Share This




More Mind & Brain News

Thursday, August 21, 2014

Featured Research

from universities, journals, and other organizations


Featured Videos

from AP, Reuters, AFP, and other news services

Do More Wedding Guests Make A Happier Marriage?

Do More Wedding Guests Make A Happier Marriage?

Newsy (Aug. 20, 2014) — A new study found couples who had at least 150 guests at their weddings were more likely to report being happy in their marriages. Video provided by Newsy
Powered by NewsLook.com
Charter Schools Alter Post-Katrina Landscape

Charter Schools Alter Post-Katrina Landscape

AP (Aug. 20, 2014) — Nine years after Hurricane Katrina, charter schools are the new reality of public education in New Orleans. The state of Louisiana took over most of the city's public schools after the killer storm in 2005. (Aug. 20) Video provided by AP
Powered by NewsLook.com
Researcher Testing on-Field Concussion Scanners

Researcher Testing on-Field Concussion Scanners

AP (Aug. 19, 2014) — Four Texas high school football programs are trying out an experimental system designed to diagnose concussions on the field. The technology is in response to growing concern over head trauma in America's most watched sport. (Aug. 19) Video provided by AP
Powered by NewsLook.com
Kids' Drawings At Age 4 Linked To Intelligence At Age 14

Kids' Drawings At Age 4 Linked To Intelligence At Age 14

Newsy (Aug. 19, 2014) — A study by King's College London says there's a link between how well kids draw at age 4 and how intelligent they are later in life. Video provided by Newsy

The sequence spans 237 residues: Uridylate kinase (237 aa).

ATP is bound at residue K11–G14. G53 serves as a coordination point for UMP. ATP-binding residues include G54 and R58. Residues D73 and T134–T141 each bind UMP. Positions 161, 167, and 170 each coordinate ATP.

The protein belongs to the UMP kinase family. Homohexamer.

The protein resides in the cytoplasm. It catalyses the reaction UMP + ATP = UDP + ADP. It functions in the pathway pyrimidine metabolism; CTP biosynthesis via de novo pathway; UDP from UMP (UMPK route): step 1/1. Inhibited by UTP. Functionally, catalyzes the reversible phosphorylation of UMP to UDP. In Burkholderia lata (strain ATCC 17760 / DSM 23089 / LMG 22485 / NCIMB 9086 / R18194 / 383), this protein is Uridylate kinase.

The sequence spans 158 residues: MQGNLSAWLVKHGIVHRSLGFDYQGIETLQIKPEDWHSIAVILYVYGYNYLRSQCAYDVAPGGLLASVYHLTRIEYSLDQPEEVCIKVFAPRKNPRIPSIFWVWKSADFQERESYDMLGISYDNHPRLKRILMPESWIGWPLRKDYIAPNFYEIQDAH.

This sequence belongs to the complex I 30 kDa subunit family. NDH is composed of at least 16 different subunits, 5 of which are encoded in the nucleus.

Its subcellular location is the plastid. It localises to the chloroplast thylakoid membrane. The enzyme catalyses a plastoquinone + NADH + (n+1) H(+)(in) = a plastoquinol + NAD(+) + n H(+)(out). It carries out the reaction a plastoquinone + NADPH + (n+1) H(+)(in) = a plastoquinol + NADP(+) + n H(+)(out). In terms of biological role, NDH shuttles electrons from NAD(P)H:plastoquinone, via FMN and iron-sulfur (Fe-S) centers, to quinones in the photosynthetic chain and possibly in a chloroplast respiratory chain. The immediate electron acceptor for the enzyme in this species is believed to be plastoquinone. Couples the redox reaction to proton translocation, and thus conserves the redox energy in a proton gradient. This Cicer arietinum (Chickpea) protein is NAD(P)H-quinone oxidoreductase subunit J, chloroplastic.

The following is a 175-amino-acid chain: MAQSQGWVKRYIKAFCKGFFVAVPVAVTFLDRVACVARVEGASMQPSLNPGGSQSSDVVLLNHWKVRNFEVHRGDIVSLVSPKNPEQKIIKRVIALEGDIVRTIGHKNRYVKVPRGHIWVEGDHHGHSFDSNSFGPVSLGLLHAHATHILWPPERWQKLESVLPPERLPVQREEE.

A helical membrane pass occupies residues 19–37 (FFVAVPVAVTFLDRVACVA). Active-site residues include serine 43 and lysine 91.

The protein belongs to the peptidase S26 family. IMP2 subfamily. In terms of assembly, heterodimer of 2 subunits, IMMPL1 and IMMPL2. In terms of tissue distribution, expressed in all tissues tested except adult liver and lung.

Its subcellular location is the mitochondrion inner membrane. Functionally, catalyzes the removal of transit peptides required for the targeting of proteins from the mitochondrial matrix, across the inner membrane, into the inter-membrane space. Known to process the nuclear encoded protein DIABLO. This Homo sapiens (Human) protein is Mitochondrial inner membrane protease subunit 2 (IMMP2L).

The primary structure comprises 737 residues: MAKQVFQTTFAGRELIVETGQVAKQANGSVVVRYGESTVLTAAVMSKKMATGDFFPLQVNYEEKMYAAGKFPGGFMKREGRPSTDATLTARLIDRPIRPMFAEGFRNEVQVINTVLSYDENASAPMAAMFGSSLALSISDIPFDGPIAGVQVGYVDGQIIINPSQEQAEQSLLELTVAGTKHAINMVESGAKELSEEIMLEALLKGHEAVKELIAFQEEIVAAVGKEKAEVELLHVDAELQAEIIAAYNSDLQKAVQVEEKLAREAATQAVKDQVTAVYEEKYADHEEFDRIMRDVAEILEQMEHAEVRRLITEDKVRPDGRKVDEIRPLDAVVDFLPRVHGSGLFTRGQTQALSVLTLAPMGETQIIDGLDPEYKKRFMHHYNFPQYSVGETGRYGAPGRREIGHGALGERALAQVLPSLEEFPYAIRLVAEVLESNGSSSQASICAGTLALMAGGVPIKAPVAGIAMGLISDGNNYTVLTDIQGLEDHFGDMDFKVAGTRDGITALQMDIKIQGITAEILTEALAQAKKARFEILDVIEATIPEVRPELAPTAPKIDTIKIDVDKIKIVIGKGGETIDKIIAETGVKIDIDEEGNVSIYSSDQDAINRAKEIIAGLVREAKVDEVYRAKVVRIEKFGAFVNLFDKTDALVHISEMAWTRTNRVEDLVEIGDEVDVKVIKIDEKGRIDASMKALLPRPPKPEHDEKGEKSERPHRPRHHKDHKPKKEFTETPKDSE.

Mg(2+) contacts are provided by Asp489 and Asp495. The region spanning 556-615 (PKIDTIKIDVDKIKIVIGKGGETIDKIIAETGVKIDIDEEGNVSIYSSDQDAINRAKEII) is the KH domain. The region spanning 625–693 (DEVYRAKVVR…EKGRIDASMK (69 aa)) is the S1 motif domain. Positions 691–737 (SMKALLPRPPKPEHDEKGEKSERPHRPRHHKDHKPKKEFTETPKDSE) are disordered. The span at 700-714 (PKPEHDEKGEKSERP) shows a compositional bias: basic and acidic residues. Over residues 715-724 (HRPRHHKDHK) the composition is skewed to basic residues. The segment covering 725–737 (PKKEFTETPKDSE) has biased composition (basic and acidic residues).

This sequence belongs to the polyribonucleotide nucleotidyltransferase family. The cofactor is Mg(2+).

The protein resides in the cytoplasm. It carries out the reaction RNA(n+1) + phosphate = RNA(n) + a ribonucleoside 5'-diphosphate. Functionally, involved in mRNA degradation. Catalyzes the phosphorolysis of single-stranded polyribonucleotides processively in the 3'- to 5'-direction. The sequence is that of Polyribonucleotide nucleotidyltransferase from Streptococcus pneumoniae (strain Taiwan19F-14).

Powered by NewsLook.com

Search ScienceDaily

Number of stories in archives: 140,361

Find with keyword(s):
 
Enter a keyword or phrase to search ScienceDaily for related topics and research stories.

Save/Print:
Share:  

Breaking News:
from the past week

In Other News

... from NewsDaily.com

Science News

Health News

Environment News

Technology News



Save/Print:
Share:  

Free Subscriptions


Get the latest science news with ScienceDaily's free email newsletters, updated daily and weekly. Or view hourly updated newsfeeds in your RSS reader:

Get Social & Mobile


Keep up to date with the latest news from ScienceDaily via social networks and mobile apps:

Have Feedback?


Tell us what you think of ScienceDaily -- we welcome both positive and negative comments. Have any problems using the site? Questions?
Mobile iPhone Android Web
Follow Facebook Twitter Google+
Subscribe RSS Feeds Email Newsletters
Latest Headlines Health & Medicine Mind & Brain Space & Time Matter & Energy Computers & Math Plants & Animals Earth & Climate Fossils & Ruins